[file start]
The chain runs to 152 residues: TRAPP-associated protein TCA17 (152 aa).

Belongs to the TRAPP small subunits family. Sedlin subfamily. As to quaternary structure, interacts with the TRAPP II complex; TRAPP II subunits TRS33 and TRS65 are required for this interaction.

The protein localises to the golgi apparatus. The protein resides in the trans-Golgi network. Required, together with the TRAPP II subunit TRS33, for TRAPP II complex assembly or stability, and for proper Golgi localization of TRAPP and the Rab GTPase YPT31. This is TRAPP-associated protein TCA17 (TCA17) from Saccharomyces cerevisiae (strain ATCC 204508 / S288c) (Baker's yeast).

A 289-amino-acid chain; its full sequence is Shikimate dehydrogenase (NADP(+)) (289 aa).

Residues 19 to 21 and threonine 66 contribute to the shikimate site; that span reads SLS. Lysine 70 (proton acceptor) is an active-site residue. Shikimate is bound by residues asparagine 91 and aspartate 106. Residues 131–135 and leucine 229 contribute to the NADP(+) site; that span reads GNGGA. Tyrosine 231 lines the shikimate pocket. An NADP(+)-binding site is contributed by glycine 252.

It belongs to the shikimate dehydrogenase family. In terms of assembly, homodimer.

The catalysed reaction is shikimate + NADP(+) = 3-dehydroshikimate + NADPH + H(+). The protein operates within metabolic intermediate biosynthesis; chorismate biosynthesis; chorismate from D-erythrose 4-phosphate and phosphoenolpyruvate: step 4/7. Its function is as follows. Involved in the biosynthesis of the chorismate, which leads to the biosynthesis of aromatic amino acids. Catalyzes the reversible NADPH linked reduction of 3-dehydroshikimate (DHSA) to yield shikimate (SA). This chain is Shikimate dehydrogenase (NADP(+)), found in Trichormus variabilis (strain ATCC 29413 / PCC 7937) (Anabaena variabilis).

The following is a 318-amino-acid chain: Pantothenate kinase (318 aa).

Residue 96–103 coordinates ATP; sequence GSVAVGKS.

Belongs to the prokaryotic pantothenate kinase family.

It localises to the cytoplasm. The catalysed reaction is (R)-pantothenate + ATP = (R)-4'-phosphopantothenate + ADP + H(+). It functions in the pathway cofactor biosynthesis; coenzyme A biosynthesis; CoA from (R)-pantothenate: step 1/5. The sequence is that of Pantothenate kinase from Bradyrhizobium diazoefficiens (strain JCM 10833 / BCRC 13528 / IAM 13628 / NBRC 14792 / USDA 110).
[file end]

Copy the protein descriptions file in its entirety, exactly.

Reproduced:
The chain runs to 152 residues: TRAPP-associated protein TCA17 (152 aa).

Belongs to the TRAPP small subunits family. Sedlin subfamily. As to quaternary structure, interacts with the TRAPP II complex; TRAPP II subunits TRS33 and TRS65 are required for this interaction.

The protein localises to the golgi apparatus. The protein resides in the trans-Golgi network. Required, together with the TRAPP II subunit TRS33, for TRAPP II complex assembly or stability, and for proper Golgi localization of TRAPP and the Rab GTPase YPT31. This is TRAPP-associated protein TCA17 (TCA17) from Saccharomyces cerevisiae (strain ATCC 204508 / S288c) (Baker's yeast).

A 289-amino-acid chain; its full sequence is Shikimate dehydrogenase (NADP(+)) (289 aa).

Residues 19 to 21 and threonine 66 contribute to the shikimate site; that span reads SLS. Lysine 70 (proton acceptor) is an active-site residue. Shikimate is bound by residues asparagine 91 and aspartate 106. Residues 131–135 and leucine 229 contribute to the NADP(+) site; that span reads GNGGA. Tyrosine 231 lines the shikimate pocket. An NADP(+)-binding site is contributed by glycine 252.

It belongs to the shikimate dehydrogenase family. In terms of assembly, homodimer.

The catalysed reaction is shikimate + NADP(+) = 3-dehydroshikimate + NADPH + H(+). The protein operates within metabolic intermediate biosynthesis; chorismate biosynthesis; chorismate from D-erythrose 4-phosphate and phosphoenolpyruvate: step 4/7. Its function is as follows. Involved in the biosynthesis of the chorismate, which leads to the biosynthesis of aromatic amino acids. Catalyzes the reversible NADPH linked reduction of 3-dehydroshikimate (DHSA) to yield shikimate (SA). This chain is Shikimate dehydrogenase (NADP(+)), found in Trichormus variabilis (strain ATCC 29413 / PCC 7937) (Anabaena variabilis).

The following is a 318-amino-acid chain: Pantothenate kinase (318 aa).

Residue 96–103 coordinates ATP; sequence GSVAVGKS.

Belongs to the prokaryotic pantothenate kinase family.

It localises to the cytoplasm. The catalysed reaction is (R)-pantothenate + ATP = (R)-4'-phosphopantothenate + ADP + H(+). It functions in the pathway cofactor biosynthesis; coenzyme A biosynthesis; CoA from (R)-pantothenate: step 1/5. The sequence is that of Pantothenate kinase from Bradyrhizobium diazoefficiens (strain JCM 10833 / BCRC 13528 / IAM 13628 / NBRC 14792 / USDA 110).